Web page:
But there is a little climbing. Eurofresh workers cruise the rows of 8- to 10-foot tall vines on rolling scaffolds.

    It's an agricultural area, Ferguson said, with a supply of people living nearby who understand agriculture. But he acknowledges that Mexican immigrants come to work at the plant. Those he hires have green cards, he said.

    Maybe most important, he said, with year-round employment greenhouse workers "don't have to be migrant anymore. They have security where they can settle and move their family."

    A strike against Eurofresh by workers in 1999 resulted in their representation by Local 99 of the United Food and Commercial Workers union.

    Local President Jim McLaughlin agreed with the company's claims that workers are better off in a greenhouse than in an outdoor field.

    He said workers at Eurofresh make between minimum wage and $10 an hour, have a more comfortable environment than field workers, aren't exposed to chemicals and pesticides, and "can provide for their family with one employer."

    "But it's still one of the most difficult jobs in this country," he said.


    Growth slow in state

    Despite the growth in Eurofresh's sales and employment, the increase in hydroponics in Arizona is slow, Giacomelli said.

    Aside from Eurofresh's current expansion and just-announced plans for a new 25-acre greenhouse operation near Douglas by Tecumseh Professional Associates of Albuquerque, most of the growth in Arizona comes in smaller spurts.

    "The bulk of the (new) greenhouses are coming out of traditional field growers converting some of their land to greenhouses," Giacomelli said.

    Despite the wonder of hydroponics, it's easy to understand the slow growth, he said.

    "If you invest in a field, it's a few thousand (dollars) an acre," he said. "In a greenhouse you may invest up to $500,000 an acre."

    But even smaller producers can thrive.

    "We're growing the best-tasting tomatoes in Southeast Arizona," bragged Crystal Scheu of Willcox Greenhouse, the hydroponic tomato operation just down the road from Eurofresh.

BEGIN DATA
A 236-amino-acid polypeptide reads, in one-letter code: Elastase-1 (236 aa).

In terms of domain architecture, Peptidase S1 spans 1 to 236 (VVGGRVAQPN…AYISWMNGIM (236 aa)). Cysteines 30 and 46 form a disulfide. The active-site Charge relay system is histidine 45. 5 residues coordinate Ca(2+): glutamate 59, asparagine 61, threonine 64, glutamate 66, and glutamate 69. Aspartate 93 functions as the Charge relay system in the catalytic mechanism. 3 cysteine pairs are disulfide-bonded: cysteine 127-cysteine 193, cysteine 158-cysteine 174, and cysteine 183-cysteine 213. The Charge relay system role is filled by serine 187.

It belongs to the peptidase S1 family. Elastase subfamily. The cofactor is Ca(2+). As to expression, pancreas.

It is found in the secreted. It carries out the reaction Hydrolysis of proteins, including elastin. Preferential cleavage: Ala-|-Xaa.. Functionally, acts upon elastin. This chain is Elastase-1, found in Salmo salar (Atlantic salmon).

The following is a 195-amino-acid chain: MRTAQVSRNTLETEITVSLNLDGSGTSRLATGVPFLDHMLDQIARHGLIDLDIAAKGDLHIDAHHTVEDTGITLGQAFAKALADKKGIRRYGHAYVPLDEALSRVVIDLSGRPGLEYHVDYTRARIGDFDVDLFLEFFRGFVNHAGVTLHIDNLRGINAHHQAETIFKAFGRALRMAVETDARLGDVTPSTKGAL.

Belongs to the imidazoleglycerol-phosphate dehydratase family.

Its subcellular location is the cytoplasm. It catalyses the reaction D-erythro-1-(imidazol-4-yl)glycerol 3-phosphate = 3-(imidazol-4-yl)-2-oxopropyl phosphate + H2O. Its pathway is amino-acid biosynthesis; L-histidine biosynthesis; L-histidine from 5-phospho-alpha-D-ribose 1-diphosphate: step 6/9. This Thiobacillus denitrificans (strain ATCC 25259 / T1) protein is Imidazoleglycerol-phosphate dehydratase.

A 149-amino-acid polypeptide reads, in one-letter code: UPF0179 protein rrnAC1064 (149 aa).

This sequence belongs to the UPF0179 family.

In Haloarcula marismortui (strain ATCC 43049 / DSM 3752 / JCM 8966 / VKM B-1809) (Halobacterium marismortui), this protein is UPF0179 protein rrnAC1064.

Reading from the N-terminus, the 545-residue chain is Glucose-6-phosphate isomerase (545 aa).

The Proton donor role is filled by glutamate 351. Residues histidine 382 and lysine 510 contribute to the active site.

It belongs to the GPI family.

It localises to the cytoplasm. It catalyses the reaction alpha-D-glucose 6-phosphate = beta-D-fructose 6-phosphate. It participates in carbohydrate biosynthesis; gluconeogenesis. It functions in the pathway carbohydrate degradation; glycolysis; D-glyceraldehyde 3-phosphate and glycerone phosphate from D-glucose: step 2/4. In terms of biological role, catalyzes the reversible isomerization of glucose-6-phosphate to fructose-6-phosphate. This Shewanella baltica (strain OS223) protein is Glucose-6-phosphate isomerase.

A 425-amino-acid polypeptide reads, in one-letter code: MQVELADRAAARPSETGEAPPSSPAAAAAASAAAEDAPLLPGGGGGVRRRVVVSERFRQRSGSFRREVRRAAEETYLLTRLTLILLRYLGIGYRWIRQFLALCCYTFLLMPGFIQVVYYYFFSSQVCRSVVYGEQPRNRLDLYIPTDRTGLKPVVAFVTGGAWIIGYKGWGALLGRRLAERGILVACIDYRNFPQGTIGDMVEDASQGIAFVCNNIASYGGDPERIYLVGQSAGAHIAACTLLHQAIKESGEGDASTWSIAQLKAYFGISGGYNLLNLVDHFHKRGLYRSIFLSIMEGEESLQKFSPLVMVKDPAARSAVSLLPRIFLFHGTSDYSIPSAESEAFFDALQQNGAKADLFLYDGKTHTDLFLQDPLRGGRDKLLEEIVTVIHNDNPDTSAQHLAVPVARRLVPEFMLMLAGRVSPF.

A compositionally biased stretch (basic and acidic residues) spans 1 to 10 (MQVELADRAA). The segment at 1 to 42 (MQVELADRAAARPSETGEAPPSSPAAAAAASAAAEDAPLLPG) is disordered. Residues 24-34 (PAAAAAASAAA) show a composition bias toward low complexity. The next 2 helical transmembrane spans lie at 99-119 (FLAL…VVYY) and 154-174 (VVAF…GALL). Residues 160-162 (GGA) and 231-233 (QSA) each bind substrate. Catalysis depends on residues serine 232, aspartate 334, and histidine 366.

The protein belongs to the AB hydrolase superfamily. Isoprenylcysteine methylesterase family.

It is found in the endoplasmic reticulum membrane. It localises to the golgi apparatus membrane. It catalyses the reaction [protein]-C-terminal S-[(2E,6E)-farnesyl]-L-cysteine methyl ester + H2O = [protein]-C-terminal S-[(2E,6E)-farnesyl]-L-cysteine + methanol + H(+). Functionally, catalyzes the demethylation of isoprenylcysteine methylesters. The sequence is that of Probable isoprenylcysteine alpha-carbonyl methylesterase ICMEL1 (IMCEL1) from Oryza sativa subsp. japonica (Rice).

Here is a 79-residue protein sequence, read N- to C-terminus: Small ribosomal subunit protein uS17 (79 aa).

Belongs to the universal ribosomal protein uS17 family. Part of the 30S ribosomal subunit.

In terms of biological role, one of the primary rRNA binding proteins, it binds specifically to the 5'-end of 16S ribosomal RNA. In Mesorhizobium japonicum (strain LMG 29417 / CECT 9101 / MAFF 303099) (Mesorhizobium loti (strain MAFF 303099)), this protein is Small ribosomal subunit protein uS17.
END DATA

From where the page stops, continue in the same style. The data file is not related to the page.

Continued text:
"It's a very friendly rivalry — actually it really isn't rivalry because they're so big," said Scheu, an administrator for the 34-employee operation.

    But even at 7.5 acres, Willcox Greenhouse is shipping about 100,000 pounds of its tennis ball-sized Tricia tomatoes each week, Scheu said.

    Hydroponics' future bright

    While Eurofresh ships all over the country, Willcox Greenhouse ships 99 percent of its output under the Sun Valley Farms name, a Colorado produce label serving the Rocky Mountain states and the Midwest.

    Despite the high costs, the future of Arizona hydroponics is bright, Giacomelli said. The water-strapped state's situation actually favors hydroponic operations.

    "We're using what the cotton industry is not using anymore," Giacomelli said. "Certainly we can use it more economically, because (tomatoes are) much more valuable than cotton."

    Eurofresh is careful with the water it pumps from the valley's aquifer, recycling what the plants don't use, CEO Ferguson said.

    A potential technological breakthrough could boost the industry by creating more nutritious "super tomatoes," Giacomelli said.
    "There is no limiting factor, except for this," Giacomelli said. "We need people who can manage these systems, who can understand how a plant grows in a controlled environment. There's jobs out there. We can't produce people fast enough."
    - Updated: April 24, 2006